Growing Cabbages

May 2, 2006

I received a recent request from a gardener asking for tips on growing cabbages in the home garden. Cabbage is a cole crop that’s closely related to kale, collards, broccoli, and Brussels Sprouts.

Instead of forming loose leaves along its stem the cabbage leaves wrap around and fold over each other to form a dense head of layered leaves. Cabbages are heavy feeders and appreciate a fertile soil enriched with good compost or a balanced organic fertilizer.

Tips for Growing Delicious Cabbage Heads

Cabbages grow best during cool weather and are usually planted as a spring or fall crop to avoid growing during the heat of summer. While the cabbage seeds can be sown directly into the garden’s soil, you’ll get better results from seedlings started indoors under lights or purchased as transplants.

Plant the seeds indoors about four to six weeks before you intend to set them out into the garden. Cabbage plants are frost tolerant and can be planted in the garden very early in the spring. For a fall crop transplant the seedlings into the garden during mid to late summer depending on the variety and the recommended days to maturity.

The key to growing great cabbages is to provide a rich soil and to irrigate as required to insure that the plants have all the nutrients and moisture needed for rapid and uninterrupted growth.

Terrific Cabbage Varieties for the Home Garden

For the home gardener, and for growing cabbages in raised beds I prefer the smaller sized varieties such as Early Jersey Wakefield, Red Acre, Greyhound, Winningstadt, Cour Di Blue, and Golden Acre, which all produce sweet and tender, compact heads that can be spaced closer together in the garden.

For larger cabbages and fall harvests plant Mammoth Red Rock, Brunswick, Premium Late Flat Dutch, Copenhagen Market, or one of the many Savoy varieties such as January King, Vertus, Perfection Drumhead, or Chieftain.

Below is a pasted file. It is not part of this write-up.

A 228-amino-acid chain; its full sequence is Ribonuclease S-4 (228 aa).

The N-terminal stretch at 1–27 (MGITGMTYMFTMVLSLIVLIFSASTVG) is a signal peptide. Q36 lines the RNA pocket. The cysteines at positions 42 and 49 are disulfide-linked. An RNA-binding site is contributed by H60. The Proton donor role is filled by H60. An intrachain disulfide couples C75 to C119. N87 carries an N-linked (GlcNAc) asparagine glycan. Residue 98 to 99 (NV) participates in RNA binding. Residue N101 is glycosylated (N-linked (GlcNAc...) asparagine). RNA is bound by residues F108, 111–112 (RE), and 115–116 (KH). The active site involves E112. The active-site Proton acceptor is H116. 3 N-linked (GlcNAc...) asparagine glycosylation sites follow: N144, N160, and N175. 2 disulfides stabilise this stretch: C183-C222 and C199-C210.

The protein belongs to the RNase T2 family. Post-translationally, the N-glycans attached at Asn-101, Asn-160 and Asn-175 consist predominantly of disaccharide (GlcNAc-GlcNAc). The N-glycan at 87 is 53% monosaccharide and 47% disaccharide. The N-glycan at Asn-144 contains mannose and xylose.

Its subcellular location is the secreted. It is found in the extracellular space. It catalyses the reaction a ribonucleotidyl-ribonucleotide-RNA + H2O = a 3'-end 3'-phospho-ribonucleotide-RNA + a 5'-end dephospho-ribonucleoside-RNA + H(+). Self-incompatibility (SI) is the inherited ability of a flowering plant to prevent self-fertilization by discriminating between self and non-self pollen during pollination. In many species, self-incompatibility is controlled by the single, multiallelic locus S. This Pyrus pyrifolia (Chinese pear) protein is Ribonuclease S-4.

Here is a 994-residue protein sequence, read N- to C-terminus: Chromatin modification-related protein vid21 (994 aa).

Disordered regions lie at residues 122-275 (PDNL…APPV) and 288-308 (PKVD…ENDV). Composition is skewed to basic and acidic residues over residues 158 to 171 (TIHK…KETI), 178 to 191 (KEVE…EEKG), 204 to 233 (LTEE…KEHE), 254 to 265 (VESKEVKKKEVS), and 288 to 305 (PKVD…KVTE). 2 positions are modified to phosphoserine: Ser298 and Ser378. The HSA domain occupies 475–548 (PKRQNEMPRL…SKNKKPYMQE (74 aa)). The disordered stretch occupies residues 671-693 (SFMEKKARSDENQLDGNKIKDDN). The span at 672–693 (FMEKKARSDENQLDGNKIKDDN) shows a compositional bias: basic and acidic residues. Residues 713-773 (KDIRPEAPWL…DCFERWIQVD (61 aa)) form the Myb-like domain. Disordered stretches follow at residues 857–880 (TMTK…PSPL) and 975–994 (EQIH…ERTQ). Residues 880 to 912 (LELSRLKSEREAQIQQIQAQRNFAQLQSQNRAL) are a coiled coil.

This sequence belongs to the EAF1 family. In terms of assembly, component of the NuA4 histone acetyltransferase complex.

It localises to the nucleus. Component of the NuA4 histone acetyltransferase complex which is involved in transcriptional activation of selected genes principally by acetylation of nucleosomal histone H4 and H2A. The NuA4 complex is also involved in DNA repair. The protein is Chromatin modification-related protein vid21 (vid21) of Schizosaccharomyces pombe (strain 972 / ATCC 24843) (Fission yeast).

Care and Harvesting of Organic Cabbages

Cabbage Worms are the main pest but they can be easily controlled organically by hand picking or through occasional applications of BT (Bacillus thuringiensis).

Heads can be harvested whenever they reach the desired size but will also hold nicely in the garden after the cabbages reach maturity.

Heads left in the garden too long will often begin to split. You can slow maturity and delay splitting by pruning the roots. Simply drive a spade into the soil around the heads to sever the roots of the growing cabbage plants.





Other Related Vegetable Gardening Posts:

{ 64 comments… read them below or add one }

Aurora April 30, 2007 at 4:35 pm

Hello, Kenny.

Just want to let you know how much I enjoy reading your logs since I discovered them a couple of days ago. I bookmarked your site and plan to visit it regularly.

Although I am not a vegetable gardener nor am I a cook, I love vegetables and someday hope to grow them myself. For now I just tend to my many houseplants and sometimes have some herbs growing inside and by my front door. Since I really know little about cooking, I just usually dream about the day when I can…hahaha.

I discovered your site when I was researching about chickweed, which I had a lot of. I was telling my son that I think the weeds that I have are edible, but he won’t let me try to eat them…bossy son. :) Your site assured me that they are indeed chickweeds and edible, so I have to wait for them to grow again, and I’ll steam some. I had just pulled out A LOT of them just before I found your site :(

Anyway, I can tell that you make a lot of people so happy with your website. Thank you very much. I am so hungry for some fresh vegetables after reading your log.

Be happy and healthy.

Sincerely,
Aurora

Susan May 21, 2007 at 10:18 am

My cabbage plants are not forming a head just lots of healthy leaves- any ideas what I need to do?

Kenny Point May 21, 2007 at 8:49 pm